It was time to raise the white flag.

“It is all about the view”

I cruised up the twin peaks of ‘Little Chappies’ and ‘Chapman’s Peak’ and for once, I was able to enjoy the views. I’ve ridden this climb a few times now and the views are still as breathtaking as the first time I rode up Chapman’s peak. I can never become blase about such a view as it surely is one of the most beautiful roads anywhere. I somehow managed to post my second-fastest time up this famous 5km climb according to the information provided by the graceless strava ‘live segments’ function on my Garmin.

It is a very fast and tricky descent from Chapman’s Peak to Hout Bay and things were made far trickier by the powerful crosswinds. You had to give other riders a wide berth as the winds can cause a severe change of trajectory for you AND them. Crashing at those speeds would have severe consequences.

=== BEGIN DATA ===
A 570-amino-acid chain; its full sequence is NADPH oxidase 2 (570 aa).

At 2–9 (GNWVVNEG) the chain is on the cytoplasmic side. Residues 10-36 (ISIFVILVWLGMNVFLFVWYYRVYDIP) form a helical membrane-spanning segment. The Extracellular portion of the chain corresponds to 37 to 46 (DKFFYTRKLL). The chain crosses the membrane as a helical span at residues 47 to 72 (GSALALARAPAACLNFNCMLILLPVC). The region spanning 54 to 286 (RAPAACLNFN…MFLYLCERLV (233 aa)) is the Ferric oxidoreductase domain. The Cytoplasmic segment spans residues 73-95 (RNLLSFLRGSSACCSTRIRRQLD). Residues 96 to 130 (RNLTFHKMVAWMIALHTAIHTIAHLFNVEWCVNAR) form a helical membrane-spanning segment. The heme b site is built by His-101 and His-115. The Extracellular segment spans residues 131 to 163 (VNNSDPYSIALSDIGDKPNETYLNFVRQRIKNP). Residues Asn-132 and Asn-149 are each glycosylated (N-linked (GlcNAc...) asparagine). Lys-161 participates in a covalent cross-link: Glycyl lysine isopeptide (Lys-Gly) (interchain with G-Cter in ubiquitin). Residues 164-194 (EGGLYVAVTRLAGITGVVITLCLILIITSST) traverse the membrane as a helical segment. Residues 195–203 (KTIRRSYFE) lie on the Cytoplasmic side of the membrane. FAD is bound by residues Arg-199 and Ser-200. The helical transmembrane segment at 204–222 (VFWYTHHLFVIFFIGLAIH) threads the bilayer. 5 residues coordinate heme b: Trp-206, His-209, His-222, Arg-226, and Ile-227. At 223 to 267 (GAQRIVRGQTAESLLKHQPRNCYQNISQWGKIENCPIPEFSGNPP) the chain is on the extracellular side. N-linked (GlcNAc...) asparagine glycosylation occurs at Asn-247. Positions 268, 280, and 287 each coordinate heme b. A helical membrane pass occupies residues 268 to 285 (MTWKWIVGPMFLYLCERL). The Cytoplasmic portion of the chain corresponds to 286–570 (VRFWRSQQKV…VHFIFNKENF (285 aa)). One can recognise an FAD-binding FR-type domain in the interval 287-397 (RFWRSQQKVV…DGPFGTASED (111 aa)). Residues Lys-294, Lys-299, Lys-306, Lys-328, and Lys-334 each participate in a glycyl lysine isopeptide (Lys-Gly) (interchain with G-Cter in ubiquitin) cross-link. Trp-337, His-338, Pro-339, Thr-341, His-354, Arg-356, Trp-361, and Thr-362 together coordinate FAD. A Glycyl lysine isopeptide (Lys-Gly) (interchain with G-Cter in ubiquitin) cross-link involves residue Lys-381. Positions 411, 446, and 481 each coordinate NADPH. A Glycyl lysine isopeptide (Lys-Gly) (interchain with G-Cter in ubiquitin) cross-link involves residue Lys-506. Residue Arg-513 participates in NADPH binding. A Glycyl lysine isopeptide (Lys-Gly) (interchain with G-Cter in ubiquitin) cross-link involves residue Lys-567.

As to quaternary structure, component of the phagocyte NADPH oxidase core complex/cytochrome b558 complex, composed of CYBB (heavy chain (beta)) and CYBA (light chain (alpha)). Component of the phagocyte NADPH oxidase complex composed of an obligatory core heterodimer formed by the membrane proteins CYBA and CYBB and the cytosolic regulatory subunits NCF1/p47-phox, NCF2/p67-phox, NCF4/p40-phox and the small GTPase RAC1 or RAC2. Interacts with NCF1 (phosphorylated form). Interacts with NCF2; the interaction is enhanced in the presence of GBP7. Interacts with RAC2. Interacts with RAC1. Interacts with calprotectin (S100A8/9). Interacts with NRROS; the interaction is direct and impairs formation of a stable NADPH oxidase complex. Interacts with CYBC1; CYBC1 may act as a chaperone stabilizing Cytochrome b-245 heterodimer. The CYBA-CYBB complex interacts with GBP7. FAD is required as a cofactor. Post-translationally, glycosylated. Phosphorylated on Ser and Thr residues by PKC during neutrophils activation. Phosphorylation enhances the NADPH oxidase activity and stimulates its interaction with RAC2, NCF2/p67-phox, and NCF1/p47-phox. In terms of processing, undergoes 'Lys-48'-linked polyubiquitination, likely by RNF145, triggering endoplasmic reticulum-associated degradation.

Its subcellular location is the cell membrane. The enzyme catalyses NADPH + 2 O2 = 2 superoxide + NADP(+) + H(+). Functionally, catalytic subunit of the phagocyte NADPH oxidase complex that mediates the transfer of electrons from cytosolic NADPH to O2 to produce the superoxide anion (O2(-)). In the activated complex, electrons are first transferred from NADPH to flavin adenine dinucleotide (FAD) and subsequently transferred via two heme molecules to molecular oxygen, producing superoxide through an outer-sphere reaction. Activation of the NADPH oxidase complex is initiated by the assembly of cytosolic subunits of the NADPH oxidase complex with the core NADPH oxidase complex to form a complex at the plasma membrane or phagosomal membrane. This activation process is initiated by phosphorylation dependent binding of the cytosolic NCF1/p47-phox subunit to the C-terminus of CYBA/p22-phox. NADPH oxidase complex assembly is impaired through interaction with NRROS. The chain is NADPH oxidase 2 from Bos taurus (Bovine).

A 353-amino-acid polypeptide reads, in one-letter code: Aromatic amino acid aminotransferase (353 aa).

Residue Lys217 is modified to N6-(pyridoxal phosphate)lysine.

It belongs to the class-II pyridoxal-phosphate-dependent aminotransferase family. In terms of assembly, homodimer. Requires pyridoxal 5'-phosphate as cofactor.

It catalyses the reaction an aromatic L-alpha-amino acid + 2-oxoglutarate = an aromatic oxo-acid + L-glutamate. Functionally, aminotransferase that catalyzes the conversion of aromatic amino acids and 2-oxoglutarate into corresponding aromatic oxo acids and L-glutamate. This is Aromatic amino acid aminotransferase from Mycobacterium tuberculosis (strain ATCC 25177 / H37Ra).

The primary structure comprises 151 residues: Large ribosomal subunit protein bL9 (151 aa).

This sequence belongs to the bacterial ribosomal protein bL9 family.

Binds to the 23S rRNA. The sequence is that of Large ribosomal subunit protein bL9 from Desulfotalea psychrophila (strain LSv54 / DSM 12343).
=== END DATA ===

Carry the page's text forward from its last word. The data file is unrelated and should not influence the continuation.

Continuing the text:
“Suikerbossie: The last climb”

The last real test of the route is the 1.5km Suikerbossie climb which can be a real test if you are really pushing but conversely, you know that the finish line is 15, very fast kilometers away from the top of the climb. I usually really enjoy this section as it fast and flowing and you can ’empty the tank’. This year, the headwinds made it a bit of a test, I remember pushing out 320 watts and I was only doing 28kph downhill! Luckily, I was able to latch on to a fast group (where were you when I needed you earlier?) and we took turns pulling the train through Camps Bay and all the way to the finish line.
What a ride! It was easily my toughest but slowest Cycle Tour.

So my dream of a sub 3:30 time remains unrealised and as I looked for my friends at the finish line, I thought to myself :
“I love this place, I’ll be back”

In Memoriam

There is one more personal, reason Cape Town is special to me. I was in Cape Town this time last year when I got the sad news that my mother had passed away. Cape Town is now intrinsically linked to her passing and I celebrate her life every time I visit this place.
May her soul rest in peace.

Till the next time.